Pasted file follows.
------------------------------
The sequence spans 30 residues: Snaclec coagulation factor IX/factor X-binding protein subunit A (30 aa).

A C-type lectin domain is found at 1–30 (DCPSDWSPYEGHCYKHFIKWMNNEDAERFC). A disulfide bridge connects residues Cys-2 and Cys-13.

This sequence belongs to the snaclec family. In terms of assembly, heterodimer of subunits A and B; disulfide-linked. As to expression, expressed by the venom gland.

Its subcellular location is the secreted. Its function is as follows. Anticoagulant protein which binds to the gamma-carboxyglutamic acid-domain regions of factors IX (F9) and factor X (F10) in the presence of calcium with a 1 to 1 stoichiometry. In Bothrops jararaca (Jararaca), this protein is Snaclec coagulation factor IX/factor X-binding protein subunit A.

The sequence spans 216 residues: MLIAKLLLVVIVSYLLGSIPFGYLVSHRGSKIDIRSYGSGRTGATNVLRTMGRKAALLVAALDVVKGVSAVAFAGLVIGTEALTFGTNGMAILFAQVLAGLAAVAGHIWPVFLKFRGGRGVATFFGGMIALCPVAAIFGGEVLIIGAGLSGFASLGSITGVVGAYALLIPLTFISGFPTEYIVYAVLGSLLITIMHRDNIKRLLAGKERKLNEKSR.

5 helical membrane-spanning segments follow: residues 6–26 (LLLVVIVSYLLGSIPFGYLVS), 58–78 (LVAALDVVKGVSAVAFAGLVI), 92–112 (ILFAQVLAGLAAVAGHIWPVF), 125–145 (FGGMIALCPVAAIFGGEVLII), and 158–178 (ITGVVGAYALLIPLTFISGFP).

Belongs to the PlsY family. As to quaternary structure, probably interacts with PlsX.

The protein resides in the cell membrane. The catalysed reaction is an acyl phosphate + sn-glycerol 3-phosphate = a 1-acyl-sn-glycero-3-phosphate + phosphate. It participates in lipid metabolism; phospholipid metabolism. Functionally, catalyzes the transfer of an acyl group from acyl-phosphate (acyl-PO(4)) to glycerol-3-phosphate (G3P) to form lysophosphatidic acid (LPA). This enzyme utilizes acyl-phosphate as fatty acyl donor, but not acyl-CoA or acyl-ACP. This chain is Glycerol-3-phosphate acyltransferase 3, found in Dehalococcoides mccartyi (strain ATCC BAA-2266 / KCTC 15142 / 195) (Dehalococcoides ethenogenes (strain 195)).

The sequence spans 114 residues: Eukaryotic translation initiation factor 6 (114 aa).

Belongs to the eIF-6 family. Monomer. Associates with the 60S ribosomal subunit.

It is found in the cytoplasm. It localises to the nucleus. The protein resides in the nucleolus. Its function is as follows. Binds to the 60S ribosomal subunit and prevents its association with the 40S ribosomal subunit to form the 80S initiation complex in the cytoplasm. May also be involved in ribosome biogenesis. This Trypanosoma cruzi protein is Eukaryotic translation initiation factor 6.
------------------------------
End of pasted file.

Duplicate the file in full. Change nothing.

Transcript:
The sequence spans 30 residues: Snaclec coagulation factor IX/factor X-binding protein subunit A (30 aa).

A C-type lectin domain is found at 1–30 (DCPSDWSPYEGHCYKHFIKWMNNEDAERFC). A disulfide bridge connects residues Cys-2 and Cys-13.

This sequence belongs to the snaclec family. In terms of assembly, heterodimer of subunits A and B; disulfide-linked. As to expression, expressed by the venom gland.

Its subcellular location is the secreted. Its function is as follows. Anticoagulant protein which binds to the gamma-carboxyglutamic acid-domain regions of factors IX (F9) and factor X (F10) in the presence of calcium with a 1 to 1 stoichiometry. In Bothrops jararaca (Jararaca), this protein is Snaclec coagulation factor IX/factor X-binding protein subunit A.

The sequence spans 216 residues: MLIAKLLLVVIVSYLLGSIPFGYLVSHRGSKIDIRSYGSGRTGATNVLRTMGRKAALLVAALDVVKGVSAVAFAGLVIGTEALTFGTNGMAILFAQVLAGLAAVAGHIWPVFLKFRGGRGVATFFGGMIALCPVAAIFGGEVLIIGAGLSGFASLGSITGVVGAYALLIPLTFISGFPTEYIVYAVLGSLLITIMHRDNIKRLLAGKERKLNEKSR.

5 helical membrane-spanning segments follow: residues 6–26 (LLLVVIVSYLLGSIPFGYLVS), 58–78 (LVAALDVVKGVSAVAFAGLVI), 92–112 (ILFAQVLAGLAAVAGHIWPVF), 125–145 (FGGMIALCPVAAIFGGEVLII), and 158–178 (ITGVVGAYALLIPLTFISGFP).

Belongs to the PlsY family. As to quaternary structure, probably interacts with PlsX.

The protein resides in the cell membrane. The catalysed reaction is an acyl phosphate + sn-glycerol 3-phosphate = a 1-acyl-sn-glycero-3-phosphate + phosphate. It participates in lipid metabolism; phospholipid metabolism. Functionally, catalyzes the transfer of an acyl group from acyl-phosphate (acyl-PO(4)) to glycerol-3-phosphate (G3P) to form lysophosphatidic acid (LPA). This enzyme utilizes acyl-phosphate as fatty acyl donor, but not acyl-CoA or acyl-ACP. This chain is Glycerol-3-phosphate acyltransferase 3, found in Dehalococcoides mccartyi (strain ATCC BAA-2266 / KCTC 15142 / 195) (Dehalococcoides ethenogenes (strain 195)).

The sequence spans 114 residues: Eukaryotic translation initiation factor 6 (114 aa).

Belongs to the eIF-6 family. Monomer. Associates with the 60S ribosomal subunit.

It is found in the cytoplasm. It localises to the nucleus. The protein resides in the nucleolus. Its function is as follows. Binds to the 60S ribosomal subunit and prevents its association with the 40S ribosomal subunit to form the 80S initiation complex in the cytoplasm. May also be involved in ribosome biogenesis. This Trypanosoma cruzi protein is Eukaryotic translation initiation factor 6.